05 Oct Causes for the Development of Mental Illness in Youth
Mental illness does not discriminate who it will afflict and while many people feel like childhood is a carefree time in life, this is when most mental illnesses will begin to develop. The onset of mental health symptoms generally occurs when most children are entering into puberty. The American Psychiatric Association identifies that 50% of mental illness starts before the age of 14 and 75% by young adulthood. What causes mental illness to afflict people in their youth?
Adolescents are at risk for mood disorders and eating disorders. There are several factors that make a young person susceptible to developing a psychiatric illness. These can be identified in two main categories: Biological and Environmental factors.
As psychiatric illness afflicts an organ, the brain, it is not surprising that biological factors are one of the main contributing factors to the onset of mental health symptoms. Science tells us that the neurotransmitters in the brain, the chemicals that predict our moods and help nerve cells communicate with one another, contribute to the development of symptoms of depression, anxiety, and other mental health problems. It is widely accepted that balancing these chemicals using medications can improve symptoms, but the brain is too complicated to say that the level of a neurotransmitter in a person’s brain has, is solely what causes these symptoms.
The brain is a complex organ; therefore, many factors are likely related to the onset of mental health symptoms. While genetics likely has a role, recent research has found evidence that structural changes in the brain are associated with depression. A study published in the Journal of Neuroscience in 1999 reports that women with depression had a smaller hippocampus, about 9 to 13 % smaller. There is belief that stress may play a role in this, as stress can impact the production of neurons in that part of the brain. Genetic predisposition for changes or abnormalities in brain development may also contribute to increased likelihood of developing mental health symptoms.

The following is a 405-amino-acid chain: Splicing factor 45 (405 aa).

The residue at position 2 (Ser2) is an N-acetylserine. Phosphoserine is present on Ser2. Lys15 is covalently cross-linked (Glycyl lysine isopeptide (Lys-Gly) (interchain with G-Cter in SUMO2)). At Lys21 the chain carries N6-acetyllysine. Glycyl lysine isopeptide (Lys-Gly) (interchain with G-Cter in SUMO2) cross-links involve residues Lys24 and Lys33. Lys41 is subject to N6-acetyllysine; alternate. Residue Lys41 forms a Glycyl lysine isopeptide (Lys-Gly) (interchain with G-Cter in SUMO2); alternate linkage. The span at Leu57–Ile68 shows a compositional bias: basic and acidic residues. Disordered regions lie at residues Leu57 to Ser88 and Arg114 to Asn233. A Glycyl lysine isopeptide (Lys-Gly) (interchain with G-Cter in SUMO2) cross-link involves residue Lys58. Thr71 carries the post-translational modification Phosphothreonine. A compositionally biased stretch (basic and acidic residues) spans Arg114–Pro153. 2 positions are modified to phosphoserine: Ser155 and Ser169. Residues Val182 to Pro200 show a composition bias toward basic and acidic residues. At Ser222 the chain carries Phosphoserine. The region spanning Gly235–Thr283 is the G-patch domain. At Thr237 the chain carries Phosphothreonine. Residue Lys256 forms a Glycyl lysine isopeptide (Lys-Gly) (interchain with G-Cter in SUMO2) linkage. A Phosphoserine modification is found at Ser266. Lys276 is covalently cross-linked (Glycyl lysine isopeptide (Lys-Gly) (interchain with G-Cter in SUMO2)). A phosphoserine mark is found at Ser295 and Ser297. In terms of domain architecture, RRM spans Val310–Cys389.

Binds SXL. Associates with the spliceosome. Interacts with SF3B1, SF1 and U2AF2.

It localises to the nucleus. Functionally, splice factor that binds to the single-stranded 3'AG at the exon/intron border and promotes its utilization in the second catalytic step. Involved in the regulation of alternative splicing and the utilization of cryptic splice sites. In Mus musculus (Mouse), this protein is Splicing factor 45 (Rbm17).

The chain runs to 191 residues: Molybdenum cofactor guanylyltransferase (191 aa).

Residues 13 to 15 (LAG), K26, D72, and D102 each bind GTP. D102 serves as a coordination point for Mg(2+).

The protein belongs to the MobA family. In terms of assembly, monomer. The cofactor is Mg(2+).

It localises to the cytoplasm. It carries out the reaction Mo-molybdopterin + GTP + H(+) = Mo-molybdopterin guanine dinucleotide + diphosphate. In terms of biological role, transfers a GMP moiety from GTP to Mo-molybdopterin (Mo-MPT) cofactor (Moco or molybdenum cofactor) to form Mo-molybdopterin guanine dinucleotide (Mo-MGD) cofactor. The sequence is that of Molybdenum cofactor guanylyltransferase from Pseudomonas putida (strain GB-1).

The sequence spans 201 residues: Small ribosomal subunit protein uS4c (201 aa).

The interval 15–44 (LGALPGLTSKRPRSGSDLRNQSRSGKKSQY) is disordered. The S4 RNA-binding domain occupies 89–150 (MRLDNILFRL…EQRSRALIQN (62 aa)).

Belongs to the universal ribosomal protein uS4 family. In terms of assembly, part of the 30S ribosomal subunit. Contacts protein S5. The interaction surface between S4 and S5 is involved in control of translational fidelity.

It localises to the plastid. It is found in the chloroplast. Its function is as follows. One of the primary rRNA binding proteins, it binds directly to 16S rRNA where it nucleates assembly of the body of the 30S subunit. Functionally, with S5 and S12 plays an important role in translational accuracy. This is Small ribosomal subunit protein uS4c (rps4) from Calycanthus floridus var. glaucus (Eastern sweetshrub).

Youth are also at risk of developing mental health symptoms related to prenatal damage to the brain from maternal substance use, illness, or trauma. Additionally, research tells us a youth’s own substance use may result in organic changes to the brain. There is strong empirical support for the relationship between alcohol use and depression and amphetamines and anxiety and paranoia.
Physical injury to the brain is another strong risk factor for adolescents. Young people tend to take more risks, engage in unsafe practices and do not always possess good decision-making skills to help avoid potential danger. Injuries such as traumatic brain injuries caused by sports injuries or car accidents predispose the individual for increased mental health symptoms.
External factors also play a large role in the development of mental health symptoms in youth. These are defined as environmental risk factors that pose a psychological risk to the individual. These risks are generally experienced over a period of time, are pervasive, and traumatic. Adolescence is a very stressful time, as a critical stage in development as it will impact how the person will view and interact with the world throughout their life. There are many pressures on young people at this age, including social acceptance and inclusion, academic performance, and emotional and physical maturation. These pressures offer increased risk of environmental risk factors. These may include:
- Bullying or social exclusion
- Unstable home environment
- Sexual or physical abuse
- Witnessing a traumatic event
- Being a victim of violence
- Feelings of inadequacy, low self-esteem, or dissatisfaction with physical appearance or weight
- Young people are at increased risk of developing mental health problems in relation to environmental factors
The World Health Organization (WHO) has identified that environmental risk factors play a greater role in the development of mental health concerns for young people due to the formative nature of this period of life. For example, peer acceptance and inclusion is a strong influence on a youth’s overall happiness. A report in the 2018 European Child & Adolescent Psychiatry journal reviewed a body of research on the impact of bullying on mental health. It was concluded that the long term consequences of bullying on the development of mental health problems and “deserves a high level of attention and efforts in the field of child and adolescent psychiatry.”
In conclusion, understanding the potential influences on good mental health or the development of psychiatric illness for youth can guide research, education, prevention, and overall mental health care to support the well-being of young people.